The worst reputation you can have as a team is that you are easy to play against. The Knicks may have that reputation right now around the league. The most recent evidence was how the Magic walked into The Garden as the fifth-worst shooting team in the NBA and the fourth-worst three-point shooting team and, from the very first possession, got very comfortable en route to a 15-for-31 performance from downtown.
From that first shot that Jodie Meeks drilled from three — his first of six — the Magic went from being a lottery-bound also-ran on the second game of a back-to-back to a group that flexed its muscles and played downhill all game.
“You can’t give a team hope,” a frustrated Jeff Hornacek said.
The Knicks gave them a lot more than hope. Meeks made three of four from downtown in the first quarter and by halftime he had 17 points, and the Magic had made 9-of-15 from three and put up 67 points. The Knicks had 59 points, which is also great for the half, but once again their offense wasn’t good enough to overcome the defense.
“We were content to exchange points with them,” Hornacek said.
Magic coach Frank Vogel, who put his team through a harsh film session after a bad loss in Indiana, summed it up: “I felt like we played harder than the Knicks.”
On your home floor, even without Kristaps Porzingis (sore Achilles), that can’t be acceptable to anyone.
At halftime, there were some loud voices in the locker room. Assistant coach Jerry Sichting suggested that in his interview with Rebecca Haarlow. But Sichting also suggested the Knicks would come out with a better focus on defense.
There was, for a brief span, an improved effort. A pair of 24-second shot clock violations and the Knicks were within five points. The Garden came alive again. But missed shots led to dispirited defense and the deficit was into double-figures quickly.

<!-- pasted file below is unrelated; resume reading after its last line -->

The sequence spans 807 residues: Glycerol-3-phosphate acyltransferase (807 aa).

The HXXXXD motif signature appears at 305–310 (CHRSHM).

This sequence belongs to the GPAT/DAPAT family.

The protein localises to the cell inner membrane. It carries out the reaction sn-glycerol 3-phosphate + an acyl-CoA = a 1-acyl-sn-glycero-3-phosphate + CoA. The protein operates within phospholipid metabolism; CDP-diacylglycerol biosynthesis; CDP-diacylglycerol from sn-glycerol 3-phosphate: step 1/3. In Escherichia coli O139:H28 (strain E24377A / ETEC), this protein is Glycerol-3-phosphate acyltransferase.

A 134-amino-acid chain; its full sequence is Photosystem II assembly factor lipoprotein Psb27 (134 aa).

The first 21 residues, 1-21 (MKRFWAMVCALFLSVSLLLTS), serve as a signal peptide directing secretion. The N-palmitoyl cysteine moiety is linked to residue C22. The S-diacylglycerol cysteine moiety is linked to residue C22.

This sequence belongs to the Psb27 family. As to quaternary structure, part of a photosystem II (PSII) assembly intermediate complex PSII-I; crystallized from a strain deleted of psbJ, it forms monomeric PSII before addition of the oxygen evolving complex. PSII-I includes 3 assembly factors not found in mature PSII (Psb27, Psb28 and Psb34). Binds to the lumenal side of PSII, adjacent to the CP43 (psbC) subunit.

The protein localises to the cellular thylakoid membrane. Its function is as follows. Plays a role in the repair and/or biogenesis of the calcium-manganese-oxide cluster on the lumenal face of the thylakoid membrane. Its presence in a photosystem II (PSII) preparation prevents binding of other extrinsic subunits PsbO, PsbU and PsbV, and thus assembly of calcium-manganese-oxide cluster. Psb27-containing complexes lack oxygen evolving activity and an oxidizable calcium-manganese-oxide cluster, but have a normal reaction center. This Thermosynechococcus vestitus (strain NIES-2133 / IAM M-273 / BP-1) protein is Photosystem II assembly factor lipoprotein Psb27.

Hornacek has been issuing subtle warnings about this all season. He often made references to conditioning as it relates to effort on defense.
“You should come into the locker room after the game and be dead tired,” he said. “That’s the way it should be. If you come in the locker room and you’re not huffing and puffing and tired, then you didn’t play hard enough.”
Carmelo Anthony added, “We have to want to do it.”
But Hornacek now wonders something that has to resonate in the front office: “Maybe they’re just not capable of it.”
Which leads us to the obvious next question: do you go with a lineup change to shake up the team and find better and consistent defensive effort? Is it time, as we asked in the previous blog, to adjust the starting lineup?
Or, as Hornacek said, does this team just not have the personnel to have the stingy, defensive-minded identity he hoped it would become?
The three-point defense was ranked 7th best in the NBA, but the eye test tells us it has been a bigger issue. In fact, over the last five games the Knicks have allowed 37% shooting from downtown, but more notably is that they’ve given up 13.2 three-pointers made per game.
And, as it goes in this game, when they start to desperately run out on shooters, the middle opens up and it’s a layup drill.
This is less about scheme and more about personality. Hornacek continually insists the Knicks need to take more pride in their personal matchups and not always look for help and switches. This brings us back to identity and personnel and, as Hornacek asked, are they capable?
There’s not much time to reflect on this, as January will keep throwing games at them. After today’s practice, the Knicks have a home-and-home with the Milwaukee Bucks, who are young, long and athletic. The Knicks hope to have Porzingis back for Wednesday’s game.
Will Hornacek make changes by then? That will be interesting to see. We’ll have all the details on Knicks Game Night starting at 7 p.m. on MSG.